That’s the physical journey. On the way home it’s the same in reverse only with the added problem every few weeks (like today) of the enormous crowd pouring from the football stadium – which is, by the way, at the estate entrance, meaning they’re all going the opposite way from me. There’re police monitoring them but the occasional idiot still manages to run into the road or almost injures me (note the almost) and I suffer the odd check at the start of the estate as stewards refuse to believe I live there. I can’t fault them for trying to do their job, of course, but I’d appreciate it if they used their eyes, given that it’s plain I am not part of the footie cult.
This was my day. 15 minutes out, 20 back; sweltering heat and the ever-present possibility of a drunken riot. Simple enough.
I like walking. I really do, despite how lazy I say I am. Walking is fun, in the right conditions, and it’s cheap and it’s relatively predictable. There’s a small hitch in walking with me though… I say the journey is 15 minutes. I ought to be saying that’s 15 minutes at my standard pace – for anyone else that journey is 20-25 (sans football crowd) and if I’m late I manage it in under 10 minutes. I walk fast. Really fast. It actually pains me to walk with family and friends because they’re all going a ‘normal’ speed, which to me is like being beside a tortoise.
Anyone who’s known me long enough probably already knows that I am impatient when it comes to walking, and I often disguise it as not wanting to be late for something when I am in the beginning stages of friendship. This speedy habit originates from my secondary school – which I shall henceforth dub K School, like the classy person I am – where, for some reason, everybody walks quickly. I blame the 5 minute movement space between lessons, even when you have to go from the music department to the English block (complete opposite sides of the compound). Well, that and the 1.6 mile walk between the games field and the bus station which I had to undertake every week, crossing that distance in about 25 minutes. With a quick bit of maths, that meant I walked at about 4mph as opposed to the average 3.1mph, which sounds like a small difference but is immensely noticeable.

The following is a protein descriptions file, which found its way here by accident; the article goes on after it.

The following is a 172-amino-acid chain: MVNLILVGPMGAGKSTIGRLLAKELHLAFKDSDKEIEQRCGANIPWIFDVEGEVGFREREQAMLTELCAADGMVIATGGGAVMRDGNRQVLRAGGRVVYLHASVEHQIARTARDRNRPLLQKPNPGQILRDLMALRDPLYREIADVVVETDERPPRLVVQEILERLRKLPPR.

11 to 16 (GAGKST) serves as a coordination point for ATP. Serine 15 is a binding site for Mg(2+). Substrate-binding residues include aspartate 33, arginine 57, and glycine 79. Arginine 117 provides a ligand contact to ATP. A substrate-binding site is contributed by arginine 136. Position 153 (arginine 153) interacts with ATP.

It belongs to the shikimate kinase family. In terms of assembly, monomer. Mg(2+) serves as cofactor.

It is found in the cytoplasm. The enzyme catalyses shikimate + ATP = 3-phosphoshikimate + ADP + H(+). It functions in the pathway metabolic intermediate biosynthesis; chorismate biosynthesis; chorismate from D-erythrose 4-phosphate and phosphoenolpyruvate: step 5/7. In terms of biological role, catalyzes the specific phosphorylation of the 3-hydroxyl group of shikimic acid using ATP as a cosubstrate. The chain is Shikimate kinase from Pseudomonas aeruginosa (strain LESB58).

I’m not the only one afflicted with this. Should you ever spend the day with myself and my friend Hatter… well, you might not notice the problem at all because we adjust our speed for other people. But when it’s just us out and about, the dynamic duo, we cross ground at breakneck pace without a even considering how fast we’re going. As a fun experiment, maybe you should ask us to not bother with limiting ourselves and see how long you can keep up.
Walking is fun. My leisurely stroll is your ordinary speed. For someone with such short legs, I really make good time.